Computer consultant who defrauded city sentenced to 30 months in prison

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According to previous decisions rendered in the case, the scheme concocted by Parent and Bissonnette defrauded the city of Montreal out of more than $4 million.

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A computer consultant who defrauded the City of Montreal of millions of dollars, with the help of a former city manager, was sentenced to 30 months in prison on Wednesday.

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The case against Benoît Bissonnette, 59, began more than a decade ago and ended in a courtroom on the third floor of the Montreal courthouse, with Bissonnette handcuffed and taken into custody.

In December, he ended his third trial in the case by pleading guilty to a conspiracy charge. At his first trial, Bissonnette was acquitted by a jury on December 5, 2015, after testifying in his own defense and denying any wrongdoing.

The Quebec Court of Appeal ordered a second trial and it ended in a mistrial on August 19, 2020, after the Crown referred to evidence previously ruled inadmissible.

On Wednesday, Quebec Superior Court Judge Mario Longpre agreed with a joint sentencing recommendation made to him in December by prosecutor Mathieu Longpre and defense attorney Marc Labelle.

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Gilles Parent, the former director of information technology for the City of Montreal, was accused in the same case. He pleaded guilty to fraud and conspiracy on October 1, 2012. Parent was sentenced to six years in prison and was granted parole in 2015 while the jury in Bissonnette’s first trial was still deliberating.

When Bissonnette pleaded guilty, he admitted that he and Parent conspired to defraud the city of Montreal during a period from December 1, 2006 to September 30, 2008.

According to previous decisions rendered in the case, the scheme concocted by Parent and Bissonnette generated more than $4 million. This included $3.8 million for work that was never done. More than 75% of the money was found in bank accounts in Hong Kong.

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While summarizing the evidence in the Bissonnette case, Justice Longpré said the two men used the identity of a third party to create a company called Société Forté. Parent and Bissonnette secretly owned the shares of the company while Bissonnette handled the day-to-day administration.

The judge’s decision also describes how Société Forté was used to bill three other companies that had contracts with the city of Montreal for more than $1 million. The same company was used to bill the city directly for $3.5 million.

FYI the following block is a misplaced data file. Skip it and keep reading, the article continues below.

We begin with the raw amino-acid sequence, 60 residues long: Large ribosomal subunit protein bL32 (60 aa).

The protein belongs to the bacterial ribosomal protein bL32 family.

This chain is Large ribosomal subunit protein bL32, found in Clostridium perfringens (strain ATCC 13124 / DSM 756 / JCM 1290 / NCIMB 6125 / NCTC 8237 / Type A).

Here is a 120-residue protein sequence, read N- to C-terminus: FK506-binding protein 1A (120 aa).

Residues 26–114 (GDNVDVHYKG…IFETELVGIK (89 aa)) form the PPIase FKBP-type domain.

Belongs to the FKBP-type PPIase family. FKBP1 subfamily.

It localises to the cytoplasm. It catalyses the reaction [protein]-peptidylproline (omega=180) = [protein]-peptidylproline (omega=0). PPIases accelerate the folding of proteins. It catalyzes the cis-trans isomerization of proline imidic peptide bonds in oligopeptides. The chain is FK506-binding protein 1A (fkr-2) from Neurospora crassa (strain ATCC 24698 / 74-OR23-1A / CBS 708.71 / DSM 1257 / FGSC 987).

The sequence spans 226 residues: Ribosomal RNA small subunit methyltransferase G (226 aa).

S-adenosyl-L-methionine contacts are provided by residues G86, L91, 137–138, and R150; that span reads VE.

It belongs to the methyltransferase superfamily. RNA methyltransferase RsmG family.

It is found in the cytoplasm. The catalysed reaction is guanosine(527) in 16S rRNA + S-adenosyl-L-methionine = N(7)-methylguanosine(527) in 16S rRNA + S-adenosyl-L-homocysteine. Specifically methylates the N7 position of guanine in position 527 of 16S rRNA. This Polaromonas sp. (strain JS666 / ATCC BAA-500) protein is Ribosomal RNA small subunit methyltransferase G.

The joint submission on sentence did not call on Longpré to order Bissonnette to repay his ill-gotten gains. But the Crown noted that Bissonnette, his wife and parents were ordered, in a civil case, to return $2.4 million.

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“The accused maintains that he is completely ruined and that his residence is the subject of various seizure warrants. Although he appealed the civil judgment, he still remains at the residence with his wife. No refund has been made to date by the defendant,” Longpré noted as he read his decision.

The judge also said he could have “imposed a much harsher sentence if he had only had to weigh the aggravating factors in Bissonnette’s case against the mitigating factors.”

“Let us remember that the fundamental principle of sentencing is proportionality between the seriousness of the offense and the degree of responsibility of the offender,” he said. “The court must also take into account the considerations that led the parties to agree on the joint proposal. It is important to note, as the Supreme Court of Canada has already recognized[…]that the negotiating parties are confident that the joint suggestion will be respected, unless the proposed sanction is likely to bring the administration of justice into disrepute or if it is otherwise contrary to the public interest.

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  1. Defense lawyer Marc Labelle in 2019.

    30 months in prison suggested for a consultant who defrauded the City of Montreal

  2. Nothing

    Trial of man accused of defrauding the city of Montreal ends in a mistrial

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